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Kanji Clinic #38, The Japan Times, June 5, 2003
gSavvy shoppers tote kanji knowhow to the supermarketh

Itfs easy for an English speaker to survive in Japan without ever learning to read a haiku in the original or even a Japanese newspaper headline. Food shopping is a different story: For kanji-clueless consumers, Japanese supermarket shelves hold a number of potential misunderstandings.

The first time I bought that ubiquitous marvel of Japanese cookery, a box of instant curry roux, I was unable to read the directions on the package, so I asked a Japanese friend how to prepare the stuff. Eagerly spooning homemade curry into my mouth, I gagged. I had inadvertently purchased the h (spicy-mouth karakuchi) variety instead of the Ì (sweet-mouth, amakuchi) or h (middle-spicy, chuukara).

If you happen to have a palate like mine, you can avoid hot curry, sauces, snack foods and the like that set your gullet on fire by remembering this simple story: gSpicy hh food makes you gstand up h from the table gten \h times to run to drink water.

Speaking of culinary misfortunes, during my first week in Japan I ruined my morning coffee by dumping salt into it. Thatfs right, I had purchased a clear bag of (shio,salt) instead of a virtually identical bag sitting next to it marked (satou,sugar).

The ground meat section may also prove baffling to the uninitiated. Typically four varieties are sold: chicken, beef, pork, and a beef/pork mixture. Ground chicken is easy to distinguish because of its lighter color. To successfully choose between the other three types, however, you will need to spot the characters (pig) and (cow). When the characters for these two barnyard animals stand side by side on the package, you are holding the mixed version (؋ғ, pig-cow-ground-meat, tongyuuhikiniku).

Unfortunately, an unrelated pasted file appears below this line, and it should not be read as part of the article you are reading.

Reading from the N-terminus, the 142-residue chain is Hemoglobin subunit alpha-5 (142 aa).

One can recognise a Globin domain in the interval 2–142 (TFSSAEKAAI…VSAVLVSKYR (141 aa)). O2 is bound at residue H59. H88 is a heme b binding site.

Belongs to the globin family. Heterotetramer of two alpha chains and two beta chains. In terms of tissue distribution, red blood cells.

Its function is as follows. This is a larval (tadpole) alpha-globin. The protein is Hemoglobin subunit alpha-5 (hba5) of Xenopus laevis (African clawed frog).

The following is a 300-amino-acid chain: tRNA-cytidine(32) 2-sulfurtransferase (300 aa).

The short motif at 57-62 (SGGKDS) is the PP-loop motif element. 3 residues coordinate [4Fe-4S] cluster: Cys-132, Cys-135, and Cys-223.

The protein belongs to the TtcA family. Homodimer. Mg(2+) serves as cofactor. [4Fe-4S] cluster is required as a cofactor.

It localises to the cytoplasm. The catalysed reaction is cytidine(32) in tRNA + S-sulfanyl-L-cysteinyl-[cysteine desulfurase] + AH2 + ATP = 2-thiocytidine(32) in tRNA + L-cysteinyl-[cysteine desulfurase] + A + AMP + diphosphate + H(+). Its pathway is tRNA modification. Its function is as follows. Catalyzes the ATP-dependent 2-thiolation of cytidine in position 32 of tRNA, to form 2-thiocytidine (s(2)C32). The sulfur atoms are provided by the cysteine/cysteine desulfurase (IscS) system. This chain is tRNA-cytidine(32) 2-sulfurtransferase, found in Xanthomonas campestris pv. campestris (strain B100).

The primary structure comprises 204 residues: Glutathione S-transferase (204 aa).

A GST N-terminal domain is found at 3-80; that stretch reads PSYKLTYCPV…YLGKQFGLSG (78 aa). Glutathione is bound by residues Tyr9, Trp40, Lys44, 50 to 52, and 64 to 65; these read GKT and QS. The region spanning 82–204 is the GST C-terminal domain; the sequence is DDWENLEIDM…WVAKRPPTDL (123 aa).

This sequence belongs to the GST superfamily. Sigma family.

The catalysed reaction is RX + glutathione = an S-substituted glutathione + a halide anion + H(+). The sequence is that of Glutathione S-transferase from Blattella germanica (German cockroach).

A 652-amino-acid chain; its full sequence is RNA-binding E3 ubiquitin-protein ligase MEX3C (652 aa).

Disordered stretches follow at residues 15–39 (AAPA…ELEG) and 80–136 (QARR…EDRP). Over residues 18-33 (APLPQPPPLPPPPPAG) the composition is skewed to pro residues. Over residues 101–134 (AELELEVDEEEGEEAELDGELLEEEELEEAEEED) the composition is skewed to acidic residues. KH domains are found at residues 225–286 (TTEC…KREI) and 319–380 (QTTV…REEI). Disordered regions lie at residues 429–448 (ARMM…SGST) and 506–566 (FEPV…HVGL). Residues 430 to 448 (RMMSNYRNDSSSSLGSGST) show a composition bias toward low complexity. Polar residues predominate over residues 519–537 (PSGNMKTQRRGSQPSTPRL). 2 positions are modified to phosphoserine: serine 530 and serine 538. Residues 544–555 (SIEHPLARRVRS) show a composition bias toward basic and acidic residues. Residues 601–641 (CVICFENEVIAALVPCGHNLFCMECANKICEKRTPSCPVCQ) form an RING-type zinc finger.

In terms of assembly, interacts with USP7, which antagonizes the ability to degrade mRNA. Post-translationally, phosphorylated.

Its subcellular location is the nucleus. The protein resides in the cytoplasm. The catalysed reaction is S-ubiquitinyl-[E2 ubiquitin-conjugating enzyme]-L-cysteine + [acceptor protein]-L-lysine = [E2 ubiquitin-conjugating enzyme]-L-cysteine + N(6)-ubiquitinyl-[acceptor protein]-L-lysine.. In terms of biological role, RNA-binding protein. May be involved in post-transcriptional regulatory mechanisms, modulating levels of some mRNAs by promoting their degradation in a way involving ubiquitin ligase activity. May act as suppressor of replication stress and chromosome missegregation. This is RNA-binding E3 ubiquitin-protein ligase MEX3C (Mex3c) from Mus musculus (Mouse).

Japan is a nation of tea lovers and its supermarkets display a bewildering array of prepared tea-- generally sold in clear plastic containers--as well as packages of dried tea leaves. These teas are frustratingly similar shades of brown or green, nearly indistinguishable save for the kanji identifying them: (wheat-tea, mugicha), g (crimson-tea-- koucha, translated as gblack tea," your basic Earl Grey variety), G (crow-dragon-tea, uuroncha, oolong tea,), Ē (brown-rice tea, genmaicha), \Z (16-herb tea, juurokucha), V (new-tea, shincha), (raw-tea, namacha), and finally Β (green-tea, ryokucha), which may also be labeled simply ghonorable teah (ocha). It took me a long time to suss out the intricacies of the tea aisle--Good luck!

If you want to purchase the smooth variety of tofu i, beans-fermented) eaten chilled and raw with soy sauce, be sure to look for gsilkh (, kinu) as opposed to gcottonh (, men). (Both have of these gclothh kanji have gthreadsh as their left-hand component). The two tofus look virtually identical through their clear packages, but the latter is tougher and more suited for cooking.

Should you want to know where your fresh fruits, vegetables, fish, etc. have been harvested, look for the kanji meaning gproduced,h Y (SAN). The area of production is followed by Y (e.g.: Chilean grapes, `Y chirisan; Hokkaido potatoes, kCY hokkaidousan; Vietnamese squid, xgiY betonamusan). Y (kokunaisan, country-inside-produced) indicates items made somewhere in Japan.

If you favor organic foods, knowing the kanji L@͔| (possess-organic-plant-cultivate, yuukisaibai, "organically grown") should enable you to locate them on the shelf. Y (no-attachments-added, mutenka) means that a product contains no additives. Fruits and vegetables produced with reduced pesticides are labeled _ (reduced-agricultural-chemical, gennouyaku). The expiration date on perishables is artfully dubbed the gprize-taste-term-limith (ܖ, shoumikigen) in Japanese.

Our last stop on todayfs Japanese supermarket kanji tour is the dairy section. The relatively few low-fat products available there--including milk, yogurt, and coffee creamer--are marked ᎉb (low-fat-animal fat, teishibou). Sometimes you can find b(nothing-fat-animal fat-milk, mushibounyuu), or you might want to chugalug some ice-cold soymilk (, bean-milk, tounyuu) on a hot summer day if you are cholesterol-conscious.

Taking a hit-and-miss approach, most foreigners living in Japan develop the ability to correctly purchase all the items on their shopping list--eventually. To get your own Japan adventure off to a running start, place yourself one step ahead of the pack and commit to memory the shapes and meanings of vital supermarket kanji now.

Here is an excellent site with more supermarket kanji.